The day after the patrol, when Palestinian Prime Minister Rami Hamdallah inaugurated the new ophthalmology and pediatrics departments at Mohammed Ali al-Muhtasib Hospital in the old town, he allowed his bodyguards and armed Palestinian security forces to spread out and secure the area.
More than 40,000 Palestinians live in Area H2 alongside about 800 Jewish settlers. The Hebron municipality provides services to the Palestinians.
“The PA and its institutions are responsible for providing services to locals. Israel does not offer a single thing. Instead, it imposes strict measures on a daily basis, such as erecting military checkpoints, raiding homes and arresting locals, in an attempt to force them out of the area,” Hamid added.
The absence of Palestinian security in the old town has contributed to its economic deterioration, he said, explaining, “Commerce is completely halted. Back in the day, the old town was an economic hub for the entire West Bank, with hundreds of shops to serve pilgrims visiting the Ibrahimi Mosque.”
Tariq al-Tamimi, the president of the Hebron Chamber of Commerce, said citizens and shop owners were pleased to see the Palestinian security forces came through. He told Al-Monitor he hopes it will reassure shop owners to reopen their businesses.
He explained that the Israeli army had ordered 512 shops to close in the name of protecting settlers, particularly since the second intifada, which broke out in 2000. More than 1,300 shops followed suit due to the lack of business and security, as thieves and drug traffickers increasingly threatened shops.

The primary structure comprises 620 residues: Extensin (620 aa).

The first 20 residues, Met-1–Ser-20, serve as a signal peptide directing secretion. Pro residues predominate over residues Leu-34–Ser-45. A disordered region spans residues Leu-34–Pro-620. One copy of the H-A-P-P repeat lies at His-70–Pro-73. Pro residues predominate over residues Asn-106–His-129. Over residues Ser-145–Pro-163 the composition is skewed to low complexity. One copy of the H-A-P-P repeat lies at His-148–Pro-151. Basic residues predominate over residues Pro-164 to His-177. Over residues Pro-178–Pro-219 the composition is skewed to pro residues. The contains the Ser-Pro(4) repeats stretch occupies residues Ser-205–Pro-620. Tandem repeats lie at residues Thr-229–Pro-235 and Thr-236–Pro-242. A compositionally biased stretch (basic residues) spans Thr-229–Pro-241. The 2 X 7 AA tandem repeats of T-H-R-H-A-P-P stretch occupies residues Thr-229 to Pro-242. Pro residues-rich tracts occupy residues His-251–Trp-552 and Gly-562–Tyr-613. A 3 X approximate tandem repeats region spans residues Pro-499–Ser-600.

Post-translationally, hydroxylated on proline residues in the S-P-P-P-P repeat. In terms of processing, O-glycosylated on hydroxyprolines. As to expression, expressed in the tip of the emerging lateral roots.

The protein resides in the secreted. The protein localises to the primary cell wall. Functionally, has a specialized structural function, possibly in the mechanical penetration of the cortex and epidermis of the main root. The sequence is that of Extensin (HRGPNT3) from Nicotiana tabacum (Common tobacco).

Tamimi said the Palestinian security services promised shop owners that this visit was just the first of many, and that they should expect a larger presence in the future through continuous coordination with Israel. But these promises need the approval of Israeli authorities, who have yet to comment on the possibility of allowing more patrols, even for a few hours.
As the PA attempts to address the security issue in the old town, businesses are trying to revive commerce and tourism. Tamimi said that within a couple of months, the Chamber of Commerce will open a large consumer institution in the old town to sell goods to shops at wholesale prices. “We want to strengthen the resilience of shop owners and encourage those who closed their businesses to reopen them, as well as urge residents to hit the shops again,” he added.
Abu Rab noted that the Hebron Rehabilitation Committee, whose mission is to preserve Hebron's cultural heritage while reviving the area, is collaborating with the Ministry of Tourism and the Palestinian police to reopen the old town tourist route that passes through lanes and alleys to reach the Ibrahimi Mosque.
He added that police patrols and private security already mind the entrances of Hebron to guide tourist buses coming from inside the Green Line to visit the old town.
Still, the PA’s efforts to strengthen security and provide services will depend on Israel as long as it controls the area.